Sri Lanka has let public financial management slip dramatically over the last couple of decades, resulting in weak government finances and the lack of fiscal space to support the economy during times of economic downturns and distress. As the ongoing public protests have also shown, people have lost confidence in the ability of successive governments to effectively manage people’s money collected via taxes. As an IMF programme agreement draws closer, tax increases and spending cuts have already been implemented, and ad hoc changes to public sector work (like cutting down the working week by 1 day, with no change in pay) are tried out, more sustained and urgent reforms to public finance remain unfinished. In this discussion, an international public financial management (PFM) expert – who has worked in Sri Lanka and in over 14 other countries around the world – shares some insights on the challenge of PFM reform, the imperatives in doing it, and the need to couple it with meaningful civil service reform. We start broad, with the question of many developing countries facing public finance challenges due to Covid and due to various economic pressures coming up now, and what are some of the main tools that developing country governments have in their arsenal to build stronger public finances to ride out economic crises. We then move on to discussing PFM in particular and the need to link it to civil service reforms. Julie argues consistently that civil service reform can greatly enhance the likelihood of success in undertaking PFM reforms. The conversation then moves on to whether or not such public sector reform – typically seen as an intractable problem – should be ‘big bang’ style (doing it all in one go, to reduce chances of resistance), or doing it incrementally and slowly to better manage the resistance. Julie Cooper is an international expert in public financial management, and has worked for IMF, World Bank, and large consulting firms in countries like Jordan, Egypt, Afghanistan, Sri Lanka but also smaller countries like Vanuatu, Tivalu and Tongo. Some key takeaways from the conversation were:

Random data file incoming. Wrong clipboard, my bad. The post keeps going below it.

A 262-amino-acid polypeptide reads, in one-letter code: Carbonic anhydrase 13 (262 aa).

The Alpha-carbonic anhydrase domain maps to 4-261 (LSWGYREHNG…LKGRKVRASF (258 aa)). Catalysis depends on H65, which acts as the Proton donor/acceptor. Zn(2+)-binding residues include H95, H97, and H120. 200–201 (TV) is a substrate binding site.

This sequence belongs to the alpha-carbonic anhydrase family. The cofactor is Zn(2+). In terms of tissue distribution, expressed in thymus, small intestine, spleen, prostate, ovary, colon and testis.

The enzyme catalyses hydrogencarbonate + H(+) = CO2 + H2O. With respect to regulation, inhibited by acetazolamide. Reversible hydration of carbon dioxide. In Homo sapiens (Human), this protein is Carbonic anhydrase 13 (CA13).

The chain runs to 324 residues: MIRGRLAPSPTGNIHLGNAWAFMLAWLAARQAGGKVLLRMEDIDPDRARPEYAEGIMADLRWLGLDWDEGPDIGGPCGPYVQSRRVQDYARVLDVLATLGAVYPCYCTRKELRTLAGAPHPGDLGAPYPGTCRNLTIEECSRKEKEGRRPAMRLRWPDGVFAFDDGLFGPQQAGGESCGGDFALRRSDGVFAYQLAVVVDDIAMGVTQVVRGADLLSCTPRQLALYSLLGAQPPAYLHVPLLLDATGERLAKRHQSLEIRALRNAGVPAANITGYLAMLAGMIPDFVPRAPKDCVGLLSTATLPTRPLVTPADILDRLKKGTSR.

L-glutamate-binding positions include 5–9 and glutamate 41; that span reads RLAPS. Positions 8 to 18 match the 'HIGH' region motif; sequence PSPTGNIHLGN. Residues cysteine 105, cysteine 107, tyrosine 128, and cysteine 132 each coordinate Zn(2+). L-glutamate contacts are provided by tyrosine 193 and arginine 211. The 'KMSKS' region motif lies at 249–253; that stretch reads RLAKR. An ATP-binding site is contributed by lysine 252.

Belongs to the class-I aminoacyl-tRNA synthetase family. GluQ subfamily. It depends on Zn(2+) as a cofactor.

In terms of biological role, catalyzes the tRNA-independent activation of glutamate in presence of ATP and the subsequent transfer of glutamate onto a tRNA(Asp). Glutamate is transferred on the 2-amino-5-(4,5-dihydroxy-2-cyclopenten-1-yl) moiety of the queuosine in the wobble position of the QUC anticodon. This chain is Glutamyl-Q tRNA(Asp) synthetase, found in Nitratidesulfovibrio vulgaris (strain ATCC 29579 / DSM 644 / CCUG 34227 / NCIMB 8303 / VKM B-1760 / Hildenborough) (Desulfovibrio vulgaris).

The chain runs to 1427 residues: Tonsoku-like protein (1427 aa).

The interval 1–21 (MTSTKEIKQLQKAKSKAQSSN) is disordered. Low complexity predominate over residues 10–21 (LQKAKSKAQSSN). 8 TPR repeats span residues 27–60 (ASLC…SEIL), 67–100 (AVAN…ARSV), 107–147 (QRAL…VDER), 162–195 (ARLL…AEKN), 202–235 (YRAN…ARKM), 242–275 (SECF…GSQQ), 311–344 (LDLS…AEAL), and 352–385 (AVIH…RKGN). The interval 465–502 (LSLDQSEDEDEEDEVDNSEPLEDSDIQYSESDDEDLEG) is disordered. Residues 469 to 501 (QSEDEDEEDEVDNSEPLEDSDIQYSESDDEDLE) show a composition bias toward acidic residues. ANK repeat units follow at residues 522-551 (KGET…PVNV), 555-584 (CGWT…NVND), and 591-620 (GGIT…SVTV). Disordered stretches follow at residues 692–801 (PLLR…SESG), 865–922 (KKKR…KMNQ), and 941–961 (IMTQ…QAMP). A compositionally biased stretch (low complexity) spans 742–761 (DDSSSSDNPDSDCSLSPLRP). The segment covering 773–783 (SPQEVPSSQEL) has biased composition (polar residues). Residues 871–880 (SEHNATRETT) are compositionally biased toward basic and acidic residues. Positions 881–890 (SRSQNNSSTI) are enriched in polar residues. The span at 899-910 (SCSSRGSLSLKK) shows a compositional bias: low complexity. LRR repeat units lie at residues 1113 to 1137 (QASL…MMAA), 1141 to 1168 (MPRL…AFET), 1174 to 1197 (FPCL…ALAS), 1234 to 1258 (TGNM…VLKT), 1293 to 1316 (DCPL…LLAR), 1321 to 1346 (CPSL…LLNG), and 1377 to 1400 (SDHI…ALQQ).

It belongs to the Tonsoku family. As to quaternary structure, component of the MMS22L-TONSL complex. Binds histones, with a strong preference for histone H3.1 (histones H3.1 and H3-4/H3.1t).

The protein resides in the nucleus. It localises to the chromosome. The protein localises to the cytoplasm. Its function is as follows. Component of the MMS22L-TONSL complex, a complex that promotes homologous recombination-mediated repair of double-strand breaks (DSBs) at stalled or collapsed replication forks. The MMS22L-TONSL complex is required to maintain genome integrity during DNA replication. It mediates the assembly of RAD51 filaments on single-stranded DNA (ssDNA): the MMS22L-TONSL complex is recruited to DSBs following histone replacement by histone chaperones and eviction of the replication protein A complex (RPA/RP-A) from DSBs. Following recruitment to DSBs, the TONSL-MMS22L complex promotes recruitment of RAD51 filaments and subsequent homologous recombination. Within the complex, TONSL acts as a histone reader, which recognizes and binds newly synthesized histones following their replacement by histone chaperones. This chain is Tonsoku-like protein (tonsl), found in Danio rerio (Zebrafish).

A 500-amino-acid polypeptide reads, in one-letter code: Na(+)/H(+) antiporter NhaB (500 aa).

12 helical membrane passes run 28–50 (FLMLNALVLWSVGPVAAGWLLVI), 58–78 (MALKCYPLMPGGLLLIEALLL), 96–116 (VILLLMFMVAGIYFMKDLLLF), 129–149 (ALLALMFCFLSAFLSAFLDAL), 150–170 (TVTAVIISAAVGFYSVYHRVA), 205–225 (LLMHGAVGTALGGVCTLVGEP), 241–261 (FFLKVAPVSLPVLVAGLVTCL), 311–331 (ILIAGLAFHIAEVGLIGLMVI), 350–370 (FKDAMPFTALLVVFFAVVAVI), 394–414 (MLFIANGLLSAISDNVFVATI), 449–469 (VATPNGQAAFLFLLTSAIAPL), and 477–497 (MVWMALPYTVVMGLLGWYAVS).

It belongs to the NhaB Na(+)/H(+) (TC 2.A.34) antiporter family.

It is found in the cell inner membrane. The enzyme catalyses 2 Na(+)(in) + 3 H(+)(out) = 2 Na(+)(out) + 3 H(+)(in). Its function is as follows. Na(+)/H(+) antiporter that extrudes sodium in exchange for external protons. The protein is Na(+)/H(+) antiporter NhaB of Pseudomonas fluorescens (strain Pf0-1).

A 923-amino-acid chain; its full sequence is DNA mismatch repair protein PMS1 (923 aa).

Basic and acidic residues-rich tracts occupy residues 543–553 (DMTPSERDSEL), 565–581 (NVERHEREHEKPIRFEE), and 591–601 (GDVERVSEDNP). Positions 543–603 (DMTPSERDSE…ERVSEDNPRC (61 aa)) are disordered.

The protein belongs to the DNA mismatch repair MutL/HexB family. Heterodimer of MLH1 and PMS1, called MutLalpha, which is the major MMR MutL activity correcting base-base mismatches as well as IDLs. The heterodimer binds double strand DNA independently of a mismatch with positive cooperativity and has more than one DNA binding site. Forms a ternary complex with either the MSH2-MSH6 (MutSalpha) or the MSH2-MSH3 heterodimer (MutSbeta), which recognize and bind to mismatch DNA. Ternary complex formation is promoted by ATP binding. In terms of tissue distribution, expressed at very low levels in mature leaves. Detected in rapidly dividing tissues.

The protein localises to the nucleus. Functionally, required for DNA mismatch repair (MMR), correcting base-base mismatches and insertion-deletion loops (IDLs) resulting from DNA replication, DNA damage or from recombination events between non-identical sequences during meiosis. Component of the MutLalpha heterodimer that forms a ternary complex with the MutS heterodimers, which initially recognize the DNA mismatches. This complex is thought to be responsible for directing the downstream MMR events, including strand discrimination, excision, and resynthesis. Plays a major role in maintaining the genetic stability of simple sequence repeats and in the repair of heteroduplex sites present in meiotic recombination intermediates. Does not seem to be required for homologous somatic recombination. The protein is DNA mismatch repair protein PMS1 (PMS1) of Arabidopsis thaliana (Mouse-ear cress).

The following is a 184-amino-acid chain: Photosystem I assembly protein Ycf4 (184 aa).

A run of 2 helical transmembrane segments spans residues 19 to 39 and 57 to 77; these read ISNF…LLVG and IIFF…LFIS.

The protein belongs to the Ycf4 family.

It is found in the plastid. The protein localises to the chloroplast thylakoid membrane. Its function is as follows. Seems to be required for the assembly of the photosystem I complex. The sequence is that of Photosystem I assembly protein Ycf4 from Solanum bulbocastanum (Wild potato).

- It is essential to have political consensus to conduct these reforms, as the reform measures and the impacts and benefits will span multiple electoral cycles and governments;
- The political will for these reforms often come about because of severe economic challenges;
- In countries like Australia and New Zealand, where PFM and civil service reforms were successful, they were done in one go (so-called ‘big bang’ reforms), but importantly it wasn’t done without several years of prior planning, sequencing roll-out, piloting in a few agencies first, and looking at legislation and the required changes in advance;
- Doing civil service reform alongside PFM reform as they can be mutually reinforcing. There are examples from several developing countries that show failures of well meaning PFM reforms due to complete exclusion of civil service reforms alongside it;
- In instilling new civil service practices, countries must take workable good practices from the private sector, like bi-annual performance reviews and performance contracts for senior officials (e.g. between a Minister and Secretary);
- Politicians shouldn’t be afraid of PFM reforms because it will build greater public confidence among the public that the government has better stewardship over public resources.
The full video is available on Youtube, click below.